Judging in Good Faith

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This book offers an original theory of adjudication focused on the ethics of judging in courts of law. It offers two main theses. The good faith thesis defends the possibility of lawful judicial decisions even when judges have discretion. The permissible discretion thesis defends the compatibility of judicial discretion and legal indeterminacy with the legitimacy of adjudication in a constitutional democracy. Together, these two theses oppose both conservative theories that would restrict the scope of adjudication unduly and leftist critical theories that would liberate judges from the rule of law.

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Editorial Reviews

From the Publisher
"Public law scholars and political theorists interested in jurisprudence will find this book rewarding on at least three counts—the originality of its substantive contribution respecting a central and much-debated jurisprudential issue, the lucidity of its argumentation, and its careful reckoning with much of the relevant literature. The first count indicates why law-and-political-science scholars should peruse it. The latter two counts give it great potential utility as a core volume for introducing contemporary American jurisprudence to political science students as part of a graduate or advanced honors seminar in public law. All three counts together make it a delight to read—almost regardless of the extent to which one winds up agreeing or disagreeing with its main argument." The Review of Politics

"This is a very fine book....Burton's account of weighing merits more attention. Much in the account is illuminating and will ring true to anyone with sufficient legal experience. What is true of the account of weighing is true of the book in general. All too often the philosophy of law is not adequately informed by a sound lawyer-like grasp of the law. Judging in Good Faith goes a long way toward correcting this fault. It is a masterful blend of law and philosophy that merits and rewards careful study. Anyone seriously interested in the philosophy of law should study Judging in Good Faith." Richard Warner, Ethics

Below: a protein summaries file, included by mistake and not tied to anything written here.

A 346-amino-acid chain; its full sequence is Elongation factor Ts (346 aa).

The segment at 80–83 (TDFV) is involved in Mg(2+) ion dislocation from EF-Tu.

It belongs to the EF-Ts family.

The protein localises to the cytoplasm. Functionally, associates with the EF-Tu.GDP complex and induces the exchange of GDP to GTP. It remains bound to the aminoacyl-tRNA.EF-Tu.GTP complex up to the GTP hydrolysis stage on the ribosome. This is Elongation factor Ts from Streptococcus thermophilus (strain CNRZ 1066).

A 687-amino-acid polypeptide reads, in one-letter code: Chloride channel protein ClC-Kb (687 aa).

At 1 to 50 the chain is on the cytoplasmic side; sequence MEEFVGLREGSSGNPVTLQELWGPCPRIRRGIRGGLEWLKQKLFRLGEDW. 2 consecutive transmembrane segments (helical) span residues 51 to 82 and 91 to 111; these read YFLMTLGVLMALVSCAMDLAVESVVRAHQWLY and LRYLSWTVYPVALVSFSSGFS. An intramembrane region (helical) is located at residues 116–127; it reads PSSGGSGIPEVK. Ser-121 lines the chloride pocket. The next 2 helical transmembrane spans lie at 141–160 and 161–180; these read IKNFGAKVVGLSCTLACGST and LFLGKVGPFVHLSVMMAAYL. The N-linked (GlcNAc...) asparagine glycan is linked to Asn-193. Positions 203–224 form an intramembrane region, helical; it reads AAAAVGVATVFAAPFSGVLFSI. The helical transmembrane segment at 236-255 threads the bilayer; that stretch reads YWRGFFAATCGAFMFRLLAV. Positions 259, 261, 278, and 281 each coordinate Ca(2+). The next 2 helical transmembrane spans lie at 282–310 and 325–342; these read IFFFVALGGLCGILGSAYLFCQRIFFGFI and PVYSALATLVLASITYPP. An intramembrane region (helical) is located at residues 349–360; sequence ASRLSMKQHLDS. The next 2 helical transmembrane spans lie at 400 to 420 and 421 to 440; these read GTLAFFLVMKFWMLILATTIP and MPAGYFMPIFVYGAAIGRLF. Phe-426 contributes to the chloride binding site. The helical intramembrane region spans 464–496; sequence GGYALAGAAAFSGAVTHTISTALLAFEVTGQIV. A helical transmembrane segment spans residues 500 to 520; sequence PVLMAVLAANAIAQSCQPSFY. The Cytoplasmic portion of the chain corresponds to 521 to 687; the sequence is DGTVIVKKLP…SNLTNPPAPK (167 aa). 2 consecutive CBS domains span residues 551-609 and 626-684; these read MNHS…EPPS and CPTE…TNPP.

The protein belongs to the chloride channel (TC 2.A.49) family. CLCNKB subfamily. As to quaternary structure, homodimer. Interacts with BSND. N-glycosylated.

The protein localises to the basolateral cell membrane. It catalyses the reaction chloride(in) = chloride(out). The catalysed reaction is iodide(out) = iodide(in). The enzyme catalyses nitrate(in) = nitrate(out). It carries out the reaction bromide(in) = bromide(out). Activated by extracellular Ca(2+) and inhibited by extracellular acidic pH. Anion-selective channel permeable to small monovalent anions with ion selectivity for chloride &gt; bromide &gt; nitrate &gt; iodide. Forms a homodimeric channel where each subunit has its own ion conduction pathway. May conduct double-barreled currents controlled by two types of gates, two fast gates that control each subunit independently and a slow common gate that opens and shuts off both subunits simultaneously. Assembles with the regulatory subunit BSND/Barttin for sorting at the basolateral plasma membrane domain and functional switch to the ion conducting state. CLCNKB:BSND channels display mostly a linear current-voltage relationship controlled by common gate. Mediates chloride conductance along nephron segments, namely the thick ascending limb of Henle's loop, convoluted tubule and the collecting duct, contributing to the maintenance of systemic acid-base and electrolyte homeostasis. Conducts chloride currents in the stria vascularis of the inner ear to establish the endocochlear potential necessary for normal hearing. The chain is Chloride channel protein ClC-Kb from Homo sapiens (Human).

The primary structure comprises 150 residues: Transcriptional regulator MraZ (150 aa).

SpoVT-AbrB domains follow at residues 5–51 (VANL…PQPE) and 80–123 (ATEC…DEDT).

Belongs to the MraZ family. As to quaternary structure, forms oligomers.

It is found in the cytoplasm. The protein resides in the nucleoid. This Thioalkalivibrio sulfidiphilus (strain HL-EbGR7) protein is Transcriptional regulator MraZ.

"Judging in Good Faith is the Old Man and The Sea of jurisprudential literature. Burton's clear, unadorned prose is readily accessible to nonspecialists. If for no other reason than this, the book would be a worthwhile contribution to the literature. Happily, the book manifests numerous other virtues." Raymond A. Belliotti, International Studies in Philosophy

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Product Details

  • ISBN-13: 9780521477406
  • Publisher: Cambridge University Press
  • Publication date: 11/25/1994
  • Series: Cambridge Studies in Philosophy and Law Series
  • Edition description: Reprint
  • Pages: 292
  • Product dimensions: 5.98 (w) x 8.98 (h) x 0.67 (d)

Table of Contents

Part I: The Good Faith Thesis: 1. Stubborn indeterminacy; 2. The good faith thesis; 3. An illustrative case and first objections; Part II. The Permissible Discretion Thesis: 4. Science and skepticism. 5. Critical claims; 6. Philosophies of law; Part III. Law, Morals and Politics: 7. Legal and moral duties; 8. The politics of good faith; Index.

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